Authors of Note: Raw & Uncut an interview with gay erotica author Shane Allison

Influenced by authors of gay erotica such as Simon Sheppard, Sean Meriwether and M. Christian, Shane Allison has become an outstanding author of gay erotica in his own right.  Allison’s work  includes Hot Cops, Slut Machine, Homo Thugs and Black Fire: Gay-African American Erotica.

His stories have been published in Best Gay Erotica, Best Black Gay Erotica, Cowboys, and in many other anthologies. The Tallahassee. FL native has also written several poems that have been published in several magazines. He chatted with to discuss his work, processes and more.

PRIDEINDEX: Tell us about your earliest memory as a writer and under what circumstances were you first published.
SHANE ALLISON: I started taking writing seriously at fifteen. I didn’t start out writing fiction, but poetry, which was and always will be my first love. My first publication was an essay I wrote called “Kept In” about coming out of the closet. It was published in a gay newslettter called The Galant.  My first poetry publication was four years later when I got this incredibly bad peom published in an anthology. I was very happy about it then and felt like I had arrived on the poetry scene.

PI: Name at least 3 writers that have most affected your artistic style.

SA: Poets from the likes of Langston Hughes, Alice Walker and Maya Angelou help me when I went through a lot in the nineties. When I decided that I was going to take writing poetry seriously, I scowered the bookstore and found “The Selected Poems of Langston Hughes.”  I set out to read work by black writers and Langston Hughes was my first introduction to black literature along with Alice Walker, Maya Angelou, and Richard Wright. They were not a part of my high school curriculum, so I had to search for them on my own.  They were a huge influence on me as a young writer I wanted to be.  Then Allen Ginsberg came much later.

PI: Which of the following best describe your books? (A.) They’re all true stories based off real encounters. (B.) Part factual and part fictional.  Or (C.) Pure fictional.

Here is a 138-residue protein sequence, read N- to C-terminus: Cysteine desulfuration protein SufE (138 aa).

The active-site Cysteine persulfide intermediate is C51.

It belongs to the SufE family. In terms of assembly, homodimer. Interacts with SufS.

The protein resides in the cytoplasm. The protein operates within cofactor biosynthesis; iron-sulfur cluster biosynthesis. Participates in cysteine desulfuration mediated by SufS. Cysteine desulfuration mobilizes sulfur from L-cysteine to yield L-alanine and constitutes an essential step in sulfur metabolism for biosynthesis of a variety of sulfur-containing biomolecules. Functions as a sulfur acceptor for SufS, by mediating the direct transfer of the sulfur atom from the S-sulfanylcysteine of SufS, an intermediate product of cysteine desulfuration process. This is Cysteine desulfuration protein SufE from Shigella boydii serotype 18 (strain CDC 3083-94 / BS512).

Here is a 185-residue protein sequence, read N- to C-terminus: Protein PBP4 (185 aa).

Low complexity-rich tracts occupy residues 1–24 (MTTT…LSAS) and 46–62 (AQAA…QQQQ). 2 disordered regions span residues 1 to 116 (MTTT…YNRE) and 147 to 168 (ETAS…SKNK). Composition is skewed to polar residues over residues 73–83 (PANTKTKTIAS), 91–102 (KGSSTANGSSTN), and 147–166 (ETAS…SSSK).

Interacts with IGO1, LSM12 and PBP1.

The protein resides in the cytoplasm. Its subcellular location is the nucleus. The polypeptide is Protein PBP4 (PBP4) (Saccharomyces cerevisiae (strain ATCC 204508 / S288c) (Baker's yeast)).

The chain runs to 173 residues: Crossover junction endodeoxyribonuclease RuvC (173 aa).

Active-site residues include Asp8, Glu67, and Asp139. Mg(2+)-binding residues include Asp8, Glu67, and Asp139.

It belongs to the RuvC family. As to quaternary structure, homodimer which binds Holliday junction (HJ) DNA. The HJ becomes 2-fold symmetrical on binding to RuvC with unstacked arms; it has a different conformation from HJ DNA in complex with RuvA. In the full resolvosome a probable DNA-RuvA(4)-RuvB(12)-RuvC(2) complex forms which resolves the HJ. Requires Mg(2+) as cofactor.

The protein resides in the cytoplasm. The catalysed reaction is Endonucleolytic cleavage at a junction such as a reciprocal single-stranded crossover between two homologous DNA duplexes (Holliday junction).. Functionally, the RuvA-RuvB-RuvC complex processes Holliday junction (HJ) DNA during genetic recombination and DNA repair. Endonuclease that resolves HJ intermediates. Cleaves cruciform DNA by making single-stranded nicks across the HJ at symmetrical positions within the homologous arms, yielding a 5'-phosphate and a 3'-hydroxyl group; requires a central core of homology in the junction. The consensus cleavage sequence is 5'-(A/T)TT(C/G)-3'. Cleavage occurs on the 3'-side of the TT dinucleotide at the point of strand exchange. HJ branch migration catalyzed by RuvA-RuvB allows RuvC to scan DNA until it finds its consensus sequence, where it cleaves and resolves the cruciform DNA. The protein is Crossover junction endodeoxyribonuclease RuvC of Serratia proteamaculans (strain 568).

SA: I would have to say (B).  I think a little fact always looms in fiction and vice-versa. It has a way of creeping in. The fun part is not knowing what is fact and what is fiction.

PI: As an author of gay erotica how do you maintain your craft without being overtly pornographic?
SA: When I got back into writing fiction in 2001, erotica just seemed like the right fit because much of my poetry is erotic, so it wasn’t much of a stretch. I was terrified to start writing fiction again.  I had taken a writing course during my sophomore year in college where I wrote a few stories, but after that, the only fiction I encountered was the kind I’d read. If I was going to write erotic fiction, I wanted to learn from the best in the genre.  Simon Sheppard, Sean Meriwether, M. Christian and browsing through editions of Best Gay Erotica introduced me to different styles of writing erotica. I’m not sure if there is much of a difference betweeen porn and erotica. It’s interchangeable in my opinion. No matter how you word it, the reader wants that money shot.

PI: Why did you decide to write for this genre?

SA: I feel like I kind of slid into it. Like I said, some of my poetry is erotic, so erotic fiction just made sense as far as making that next move in move in my writing. Erotica is not all I write let me just say that, but it’s a hell of a lot of fun. I write a hot story here and there so I won’t burn out on it.

PI: Have you ever considered writing something other than gay erotica?
SA: I write in many different genres, but people only remember the sex charged work due to our fascination with sex and the sex lives of other people. With me you never know where I’m going to move the line.  I love showing that I am not a one trick pony.

PI: Your books feature hot guys on the front cover, where did you find these cover models?
SA: The fine folks over at Cleis Press are guilty of creating those hot, selacious covers.

PI: Are these cover models true representations of the kind of guys that you date?
SA: HA, HA not at all.  I like men with a little edge.  I wouldn’t kick a muscle man out of my bed, but that’s not my type.  The guys on the covers are nice to look at.

PI: Why do believe some gay men are attracted to thugs or bad boy types?

SA: Well, it’s certainly a fetish.  The idea of sleeping with danger I suppose. In the pages of the books it’s glamourized, but it’s a different story so to speak in reality, but I think it’a about how we covet masculinity and shun the femininity in men because of homophobic stereotypes from heterosexuals. A lot of it is about loving the illusion.

PI: I often send my partner “cute-see” text messages throughout the day how can add some spice to these messages and get him aroused?

SA: Buy my books.

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